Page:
5 Things You Can Do to Extend the Life of Your Dishwasher
Plus, three big dishwasher "don'ts."
With many of us still abiding by stay-at-home orders, those of us lucky enough to own a dishwasher are really putting them to work. While we might typically eat lunch at the office or enjoy a dinner out every now and then, we're now cooking at home more often than ever—which also means more dishes to wash than ever before. When my refrigerator died a few days ago (after one of the biggest food shops of my life, naturally), it got me thinking about how valuable our kitchen appliances are right now, and how we can better take care of them. Luckily, the appliance pros at Maytag and Samsung were willing to share their best advice for how to maintain a dishwasher. Follow the pro-approved dos and don’ts listed below, so your dishwasher continues performing at its peak.
Do: Clean the dishwasher filter.
Both the experts at Maytag and Samsung agree: cleaning the filter is a must (especially if you notice dishes aren’t coming out clean). To wash the filter by hand, just follow a few simple steps. All dishwashers are a little different (you can always check the manufacturer’s instructions), but these basic guidelines work for most models:
1. Remove the lower rack to expose the bottom of the dishwasher—and you’ll spot the filter. Turn the filter counterclockwise to remove the filter door, then take out the filter.
2. Run the filter and the filter door under clean water, using a toothbrush to dislodge any stuck food particles. Bonus: you can also give the filter a soak in white vinegar.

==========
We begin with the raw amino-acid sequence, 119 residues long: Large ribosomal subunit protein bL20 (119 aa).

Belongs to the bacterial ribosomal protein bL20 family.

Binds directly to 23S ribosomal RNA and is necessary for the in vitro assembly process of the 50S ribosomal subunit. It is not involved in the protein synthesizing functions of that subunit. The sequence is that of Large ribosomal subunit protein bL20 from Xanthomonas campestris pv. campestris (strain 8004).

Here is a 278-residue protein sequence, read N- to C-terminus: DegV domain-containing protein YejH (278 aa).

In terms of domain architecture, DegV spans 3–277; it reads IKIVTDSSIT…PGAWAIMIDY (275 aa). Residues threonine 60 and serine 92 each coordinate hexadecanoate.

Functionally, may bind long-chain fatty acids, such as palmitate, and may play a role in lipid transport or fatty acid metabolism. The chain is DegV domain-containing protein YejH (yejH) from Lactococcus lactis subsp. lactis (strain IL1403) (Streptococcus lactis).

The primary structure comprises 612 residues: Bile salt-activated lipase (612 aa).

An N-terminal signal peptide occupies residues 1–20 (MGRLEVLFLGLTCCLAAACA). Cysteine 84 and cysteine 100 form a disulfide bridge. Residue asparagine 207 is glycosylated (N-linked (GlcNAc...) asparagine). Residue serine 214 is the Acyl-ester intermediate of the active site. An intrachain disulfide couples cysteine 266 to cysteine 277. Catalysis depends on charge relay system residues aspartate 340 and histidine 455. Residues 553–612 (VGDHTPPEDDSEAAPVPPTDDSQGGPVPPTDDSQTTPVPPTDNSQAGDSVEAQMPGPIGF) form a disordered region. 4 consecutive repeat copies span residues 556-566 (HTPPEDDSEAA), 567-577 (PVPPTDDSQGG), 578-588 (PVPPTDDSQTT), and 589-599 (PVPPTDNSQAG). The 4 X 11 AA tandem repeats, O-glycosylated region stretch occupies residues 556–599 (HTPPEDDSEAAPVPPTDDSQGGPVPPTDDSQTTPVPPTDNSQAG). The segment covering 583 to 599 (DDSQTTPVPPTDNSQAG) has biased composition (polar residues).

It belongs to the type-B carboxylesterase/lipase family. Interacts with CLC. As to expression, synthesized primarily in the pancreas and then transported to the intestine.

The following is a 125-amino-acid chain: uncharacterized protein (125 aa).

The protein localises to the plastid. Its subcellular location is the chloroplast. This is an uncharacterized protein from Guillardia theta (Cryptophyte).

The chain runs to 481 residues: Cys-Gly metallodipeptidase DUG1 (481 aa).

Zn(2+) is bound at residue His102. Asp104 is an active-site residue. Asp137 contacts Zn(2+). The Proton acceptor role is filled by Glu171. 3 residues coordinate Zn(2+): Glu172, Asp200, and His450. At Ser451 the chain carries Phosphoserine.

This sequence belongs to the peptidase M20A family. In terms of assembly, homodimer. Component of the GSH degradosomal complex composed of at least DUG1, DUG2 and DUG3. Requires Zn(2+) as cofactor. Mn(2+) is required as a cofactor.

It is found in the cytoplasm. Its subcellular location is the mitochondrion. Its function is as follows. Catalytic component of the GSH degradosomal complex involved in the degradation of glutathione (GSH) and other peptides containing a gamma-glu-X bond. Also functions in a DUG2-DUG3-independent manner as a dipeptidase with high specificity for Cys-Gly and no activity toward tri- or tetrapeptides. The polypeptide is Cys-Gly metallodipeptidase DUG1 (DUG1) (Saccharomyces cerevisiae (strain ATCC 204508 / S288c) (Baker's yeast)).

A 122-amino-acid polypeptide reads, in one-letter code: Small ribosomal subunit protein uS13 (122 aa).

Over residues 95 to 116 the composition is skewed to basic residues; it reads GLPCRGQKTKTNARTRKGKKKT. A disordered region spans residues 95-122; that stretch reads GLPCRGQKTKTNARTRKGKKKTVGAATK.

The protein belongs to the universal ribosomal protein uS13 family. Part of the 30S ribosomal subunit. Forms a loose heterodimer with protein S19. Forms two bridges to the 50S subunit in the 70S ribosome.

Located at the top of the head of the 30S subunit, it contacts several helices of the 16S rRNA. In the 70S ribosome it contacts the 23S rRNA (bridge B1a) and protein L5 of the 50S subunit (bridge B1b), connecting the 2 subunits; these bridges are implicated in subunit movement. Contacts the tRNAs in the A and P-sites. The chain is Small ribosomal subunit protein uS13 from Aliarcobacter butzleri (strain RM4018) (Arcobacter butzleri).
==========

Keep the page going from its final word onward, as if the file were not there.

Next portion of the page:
3. Once the filter is clean, reinstall it. Turn the filter door clockwise to make sure it locks in place.
Do: Use a descaler if you have hard water.
“Over time, minerals can build up in your water and cause issues for your dishwasher,” says Mark Horton, brand manager at Maytag. Horton recommends using Affresh dishwasher cleaning tablets ($6, lowes.com) once a month to clear out limescale and mineral buildup.
Do: Make sure the water running to your appliance is hot.
Horton also recommends checking that the water going to your dishwasher is hot (120 degrees Fahrenheit). “If the water delivered to the dishwasher is cold, the unit will run longer to reach and maintain the optimal temperature,” he warns.
Do: Load the dishwasher the right way.
Both appliance experts stressed the importance of loading the dishwasher correctly—every single time. Here’s our complete guide, but also a few basics to keep in mind, below.
- Arrange dishes so the dirtiest surfaces face in towards the center of the machine.
- Place pots and cups facing down, so water can spray into them.
- Remove food debris and any packaging scraps. “These things could damage the dishes, create noise, or even cause a product malfunction,” according to the pros at Samsung.
Do: Run full loads.
“Waiting for fuller loads can reduce the number of cycles that run on your dishwasher, which optimizes water usage and likely leads to a longer overall lifespan,” says Horton.
Don't: Forget to check the spray nozzle.
After loading the machine, spin the spray nozzle by hand to make sure it can move freely and doesn’t collide with any dishes or pot handles that are sticking out.
Don’t: Put these “do not wash” items in the dishwasher (seriously!).
There are some items you should never clean in the dishwasher because they could get destroyed, and then there are items you should never clean in the dishwasher because they will destroy the appliance. Here are a few items that fall into the latter category: candle jars, jars and cans with paper labels, fine china and delicate glassware.
Don’t: Ignore standing water.
In some dishwashers, there will be a little bit of water left in the bottom of the appliance, but if you’re noticing an inch of water, it could be a warning sign of a clog. Before you call in the pros, try these tips to unclog the appliance yourself.